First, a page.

Personal Finance

Cleveland tops list of cities improving on-time credit card payments

Cleveland, you rock -- at paying your credit card bills, that is.

The city was listed by credit reporting agency Experian in a report Friday, August 12, as the one that outpaces all other large American cities in improving its rate of on-time card payments. Experian looked at the number of card accounts that were late by 60 days or more in 2007, and compared it to 2011. Cleveland improved its nondelinquent ratio by nearly 35 percent. Another Ohio city, Cincinnati, was in third place on the list with an improvement of 30 percent.

There were also three Texas cities in the top five most-improved -- San Antonio, Dallas and Houston.

"In looking at the numbers, we're seeing that even in the cities at the bottom of the list, consumers are meeting their bankcard payment obligations better than before the recession," said Michele Raneri, Experian's vice president of analytics, in a press release. "While the Experian data shows an overall improvement to these 60-day delinquencies, as much as a 30 percent improvement is seen in the key Texas cities, which is a positive sign in what has been a slow economic recovery."

Nationally, the top 30 Metropolitan Statistical Areas showed a 20 percent improvement in improved bank card payments. On mortgages, however, the statistics look much worse: 25 percent more consumers are paying their mortgages 60 days late.Cleveland, though, bucked that negative trend, too. It was one of just four cities in the United States that improved in making mortgage payments, reducing mortgage delinquency by about 4 percent. The other three are Minneapolis, Denver and Detroit -- which led all cities with a whopping 17 percent improvement.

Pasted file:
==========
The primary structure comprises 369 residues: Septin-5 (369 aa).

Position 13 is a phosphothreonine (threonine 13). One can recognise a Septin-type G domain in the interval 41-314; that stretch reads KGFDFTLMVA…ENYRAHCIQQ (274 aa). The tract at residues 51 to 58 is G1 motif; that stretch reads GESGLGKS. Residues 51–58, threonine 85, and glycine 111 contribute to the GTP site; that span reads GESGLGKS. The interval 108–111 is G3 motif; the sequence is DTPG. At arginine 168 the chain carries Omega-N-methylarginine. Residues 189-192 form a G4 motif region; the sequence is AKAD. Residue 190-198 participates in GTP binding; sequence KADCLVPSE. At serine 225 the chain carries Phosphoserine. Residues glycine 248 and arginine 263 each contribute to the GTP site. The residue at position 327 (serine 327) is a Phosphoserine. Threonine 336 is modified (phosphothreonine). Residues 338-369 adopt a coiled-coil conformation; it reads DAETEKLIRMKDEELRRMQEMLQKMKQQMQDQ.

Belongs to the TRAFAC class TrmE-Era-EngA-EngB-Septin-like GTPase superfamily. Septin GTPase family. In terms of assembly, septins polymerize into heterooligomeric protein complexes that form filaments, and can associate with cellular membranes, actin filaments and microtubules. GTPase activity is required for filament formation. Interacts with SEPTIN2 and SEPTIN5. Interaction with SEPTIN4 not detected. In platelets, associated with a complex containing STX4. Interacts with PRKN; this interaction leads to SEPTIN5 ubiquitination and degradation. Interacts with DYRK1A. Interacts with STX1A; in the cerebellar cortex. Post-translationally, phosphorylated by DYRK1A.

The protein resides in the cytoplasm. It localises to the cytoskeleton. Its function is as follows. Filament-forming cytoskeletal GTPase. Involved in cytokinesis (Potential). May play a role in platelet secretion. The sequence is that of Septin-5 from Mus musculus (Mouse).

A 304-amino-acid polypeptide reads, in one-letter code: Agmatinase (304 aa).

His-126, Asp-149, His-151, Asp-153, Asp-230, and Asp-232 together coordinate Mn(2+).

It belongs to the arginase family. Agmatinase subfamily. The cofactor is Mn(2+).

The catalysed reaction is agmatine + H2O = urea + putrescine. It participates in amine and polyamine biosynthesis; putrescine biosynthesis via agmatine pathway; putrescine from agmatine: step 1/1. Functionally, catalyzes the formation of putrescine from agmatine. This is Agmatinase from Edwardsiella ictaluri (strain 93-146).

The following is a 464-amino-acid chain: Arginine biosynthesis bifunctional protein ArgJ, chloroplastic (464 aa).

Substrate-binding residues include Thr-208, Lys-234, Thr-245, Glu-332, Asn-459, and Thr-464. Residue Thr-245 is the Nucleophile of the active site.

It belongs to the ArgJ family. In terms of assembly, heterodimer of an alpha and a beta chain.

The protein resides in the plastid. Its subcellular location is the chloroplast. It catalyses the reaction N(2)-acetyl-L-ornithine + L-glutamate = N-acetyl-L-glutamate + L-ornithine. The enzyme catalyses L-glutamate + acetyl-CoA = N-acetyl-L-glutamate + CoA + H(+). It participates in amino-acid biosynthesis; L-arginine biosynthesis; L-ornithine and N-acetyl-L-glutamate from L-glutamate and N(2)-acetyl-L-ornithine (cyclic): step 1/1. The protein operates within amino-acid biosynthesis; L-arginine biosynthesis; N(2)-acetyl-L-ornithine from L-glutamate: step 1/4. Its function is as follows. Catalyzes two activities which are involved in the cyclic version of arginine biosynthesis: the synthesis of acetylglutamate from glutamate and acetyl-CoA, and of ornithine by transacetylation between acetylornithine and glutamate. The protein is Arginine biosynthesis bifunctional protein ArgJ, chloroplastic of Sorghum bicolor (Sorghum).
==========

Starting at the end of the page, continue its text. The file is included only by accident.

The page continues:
Below is the list of the top 30 Metropolitan Statistical Areas and how they performed in improving their credit card payments, ranked best to worst.

The views and opinions expressed herein are the views and opinions of the author and do not necessarily reflect those of Nasdaq, Inc.


The views and opinions expressed herein are the views and opinions of the author and do not necessarily reflect those of Nasdaq, Inc.

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